The herein described subject matter sometimes illustrates different components or elements contained within, or connected with, different other components or elements. It is to be understood that such depicted architectures are merely examples, and that in fact many other architectures may be implemented which achieve the same functionality. In a conceptual sense, any arrangement of components to achieve the same functionality is effectively “associated” such that the desired functionality is achieved. Hence, any two components herein combined to achieve a particular functionality may be seen as “associated with” each other such that the desired functionality is achieved, irrespective of architectures or intermedial components. Likewise, any two components so associated may also be viewed as being “operably connected”, or “operably coupled”, to each other to achieve the desired functionality, and any two components capable of being so associated may also be viewed as being “operably couplable”, to each other to achieve the desired functionality. Specific examples of operably couplable include but are not limited to physically mateable and/or physically interacting components and/or wirelessly interactable and/or wirelessly interacting components and/or logically interacting and/or logically interactable components.
Although the invention herein has been described with respect to particular embodiments, it is understood that these embodiments are merely illustrative of the principles and applications of the present invention. It is therefore to be understood that numerous modifications may be made to the illustrative embodiments and that other arrangements may be devised without departing from the spirit and scope of the present invention as defined by the appended claims.
|Patente citada||Fecha de presentación||Fecha de publicación||Solicitante||Título|
|US5092336||8 Feb 1990||3 Mar 1992||Universite Paris Vii-Bureau De La Valorisation Et De Relations Industrielle||Method and device for localization and focusing of acoustic waves in tissues|
|US6140740||30 Dic 1997||31 Oct 2000||Remon Medical Technologies, Ltd.||Piezoelectric transducer|
|US6198965||17 May 1999||6 Mar 2001||Remon Medical Technologies, Ltd.||Acoustic telemetry system and method for monitoring a rejection reaction of a transplanted organ|
|US6237398||29 Sep 1998||29 May 2001||Remon Medical Technologies, Ltd.||System and method for monitoring pressure, flow and constriction parameters of plumbing and blood vessels|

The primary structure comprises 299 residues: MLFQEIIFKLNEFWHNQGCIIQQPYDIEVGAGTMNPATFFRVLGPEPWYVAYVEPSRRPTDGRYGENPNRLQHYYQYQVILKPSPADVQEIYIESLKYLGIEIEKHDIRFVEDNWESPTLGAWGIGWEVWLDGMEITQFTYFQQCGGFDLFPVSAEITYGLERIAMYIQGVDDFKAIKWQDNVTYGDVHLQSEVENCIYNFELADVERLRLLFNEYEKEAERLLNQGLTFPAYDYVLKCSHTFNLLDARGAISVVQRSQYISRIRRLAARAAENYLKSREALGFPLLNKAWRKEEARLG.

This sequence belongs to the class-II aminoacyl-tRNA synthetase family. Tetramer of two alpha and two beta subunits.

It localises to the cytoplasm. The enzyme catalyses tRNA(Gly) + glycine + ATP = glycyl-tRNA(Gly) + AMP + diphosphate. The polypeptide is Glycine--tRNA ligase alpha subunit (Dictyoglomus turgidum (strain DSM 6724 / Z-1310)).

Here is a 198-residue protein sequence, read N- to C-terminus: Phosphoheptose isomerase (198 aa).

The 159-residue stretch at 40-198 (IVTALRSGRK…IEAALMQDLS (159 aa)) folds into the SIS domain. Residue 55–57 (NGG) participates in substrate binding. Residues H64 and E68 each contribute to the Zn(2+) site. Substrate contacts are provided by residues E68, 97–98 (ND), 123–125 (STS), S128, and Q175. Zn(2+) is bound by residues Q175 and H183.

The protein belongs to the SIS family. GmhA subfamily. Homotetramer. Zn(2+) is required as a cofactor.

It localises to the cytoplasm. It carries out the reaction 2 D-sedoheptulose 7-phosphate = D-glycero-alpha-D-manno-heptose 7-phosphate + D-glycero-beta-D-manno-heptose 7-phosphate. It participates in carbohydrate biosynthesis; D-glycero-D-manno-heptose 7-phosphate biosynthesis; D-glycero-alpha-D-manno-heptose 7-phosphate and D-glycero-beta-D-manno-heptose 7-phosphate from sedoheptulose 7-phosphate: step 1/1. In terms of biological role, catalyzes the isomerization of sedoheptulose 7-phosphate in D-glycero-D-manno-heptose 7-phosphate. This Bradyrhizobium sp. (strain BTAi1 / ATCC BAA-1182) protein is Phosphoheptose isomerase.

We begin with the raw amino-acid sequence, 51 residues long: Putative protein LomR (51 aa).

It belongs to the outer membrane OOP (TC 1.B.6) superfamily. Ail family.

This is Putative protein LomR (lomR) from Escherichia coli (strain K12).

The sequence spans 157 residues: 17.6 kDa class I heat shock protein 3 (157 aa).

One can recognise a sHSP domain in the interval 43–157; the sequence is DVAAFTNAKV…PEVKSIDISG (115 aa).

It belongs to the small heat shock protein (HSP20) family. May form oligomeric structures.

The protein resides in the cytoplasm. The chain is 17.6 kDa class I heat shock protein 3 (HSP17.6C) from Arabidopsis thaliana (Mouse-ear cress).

|US6239724||21 May 1999||29 May 2001||Remon Medical Technologies, Ltd.||System and method for telemetrically providing intrabody spatial position|
|US6277078||19 Nov 1999||21 Ago 2001||Remon Medical Technologies, Ltd.||System and method for monitoring a parameter associated with the performance of a heart|
|US6416474||10 Mar 2000||9 Jul 2002||Ramon Medical Technologies Ltd.||Systems and methods for deploying a biosensor in conjunction with a prosthesis|
|US6431175||6 May 1999||13 Ago 2002||Remon Medical Technologies Ltd.||System and method for directing and monitoring radiation|
|US6432050||3 May 1999||13 Ago 2002||Remon Medical Technologies Ltd.||Implantable acoustic bio-sensing system and method|
|US6475170||10 Mar 2000||5 Nov 2002||Remon Medical Technologies Ltd||Acoustic biosensor for monitoring physiological conditions in a body implantation site|
|US6486588||1 Jun 2001||26 Nov 2002||Remon Medical Technologies Ltd||Acoustic biosensor for monitoring physiological conditions in a body implantation site|
|US6490469 *||14 Mar 2001||3 Dic 2002||The Regents Of The University Of California||Method and apparatus for dynamic focusing of ultrasound energy|
|US6504286||20 Oct 2000||7 Ene 2003||Remon Medical Technologies Ltd.||Piezoelectric transducer|
|US6622049||6 Feb 2002||16 Sep 2003||Remon Medical Technologies Ltd.||Miniature implantable illuminator for photodynamic therapy|
|US6628989||16 Oct 2000||30 Sep 2003||Remon Medical Technologies, Ltd.||Acoustic switch and apparatus and methods for using acoustic switches within a body|
|US6699186||10 Mar 2000||2 Mar 2004||Remon Medical Technologies Ltd||Methods and apparatus for deploying and implantable biosensor|
|US6720709||6 Sep 2002||13 Abr 2004||Remon Medical Technologies Ltd.||Piezoelectric transducer|
|US6743173||12 Abr 2002||1 Jun 2004||Remon Medical Technologies Ltd||Systems and methods for deploying a biosensor in conjunction with a prosthesis|
|US6764446||21 Jun 2001||20 Jul 2004||Remon Medical Technologies Ltd||Implantable pressure sensors and methods for making and using them|
|US6840956||10 Mar 2000||11 Ene 2005||Remon Medical Technologies Ltd||Systems and methods for deploying a biosensor with a stent graft|
|US7006864||15 Jun 2004||28 Feb 2006||Ebr Systems, Inc.||Methods and systems for vibrational treatment of cardiac arrhythmias|